Babysitting the Consumer

As of Thursday, chain restaurants in King County were required to post nutritional information on their menus.

So declares Seattle Time reporter, Maureen O’Hagan, speaking on the topic of a newly enacted King County ordinance. (Full article here.) King County remains on the cutting edge of the nanny state. Congratulations, Mr. Sims and council members!

On a side note, the same ordinance bans styrofoam food containers, so be prepared for a greasy mess when you order take out.

Ms. O’Hagan seems a little surprised that chowderbowlgiven the shocking calorie counts (for example, Ivar’s bread bowl white chowder, 1,360 calories) for popular restaurant foods, people are still buying. The fact of which Ms. O’Hagan and the nanny-staters she shills for in the Times seem painfully unaware is, most consumers haven’t been on holiday at the far end of the galaxy for the last ten years.

You can hardly turn on the TV without seeing a report on how this or that restaurant selection is bad for you. If you missed it on TV, it’s all available online. Given all that background information, who could look at that chowder bowl and maintain the impression that it’s health food?

Give consumers some credit. Most people don’t go to a restaurant expecting to save calories or improve their health. Most people go in having deliberately made the choice to eat there, knowing full well the vast majority of the choices will not be healthy.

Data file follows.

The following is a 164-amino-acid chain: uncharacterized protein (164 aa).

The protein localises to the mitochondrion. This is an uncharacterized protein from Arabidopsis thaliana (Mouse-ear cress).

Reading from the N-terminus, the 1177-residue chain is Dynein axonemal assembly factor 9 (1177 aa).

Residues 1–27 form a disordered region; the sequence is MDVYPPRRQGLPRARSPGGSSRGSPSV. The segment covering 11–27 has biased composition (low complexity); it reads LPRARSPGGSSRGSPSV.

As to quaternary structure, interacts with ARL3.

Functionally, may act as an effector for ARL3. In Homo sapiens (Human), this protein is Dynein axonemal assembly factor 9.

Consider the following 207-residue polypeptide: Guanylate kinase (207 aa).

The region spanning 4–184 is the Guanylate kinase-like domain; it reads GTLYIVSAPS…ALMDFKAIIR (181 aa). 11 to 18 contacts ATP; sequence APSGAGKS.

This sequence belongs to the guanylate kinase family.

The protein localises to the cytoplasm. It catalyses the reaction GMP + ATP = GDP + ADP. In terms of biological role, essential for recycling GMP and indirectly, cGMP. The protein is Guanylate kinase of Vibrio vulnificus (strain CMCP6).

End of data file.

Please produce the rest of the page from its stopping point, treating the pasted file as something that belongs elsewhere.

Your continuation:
People who consistently fail to make wise choices with their eating habits will eventually have to pay the piper at the cost of their good health. As harsh as it sounds, they must still be allowed to fail on their own behalf. How can there be any true accomplishment if our success in any endeavor is guaranteed by the government? The freedom to fail is an important freedom that needs to be protected, not legislated into history.


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4 responses to “Babysitting the Consumer

  1. They’re going to try to use the health care system to regulate food people are allowed to eat. Watch. If you eat out at McCrappy’s more than a certain number of times, or weigh a certain amount over your ideal, they’ll jack with your coverage. HillaryCare first, then regulating your diet.

    • paulag1955

      Yes, I agree that gov’t health care could be a first step to that. My husband is a gov’t employee and we already have a graduated payment health care program based on a participants willingness to adopt healthy lifestyle choices. Or lie about doing so. Whichever.

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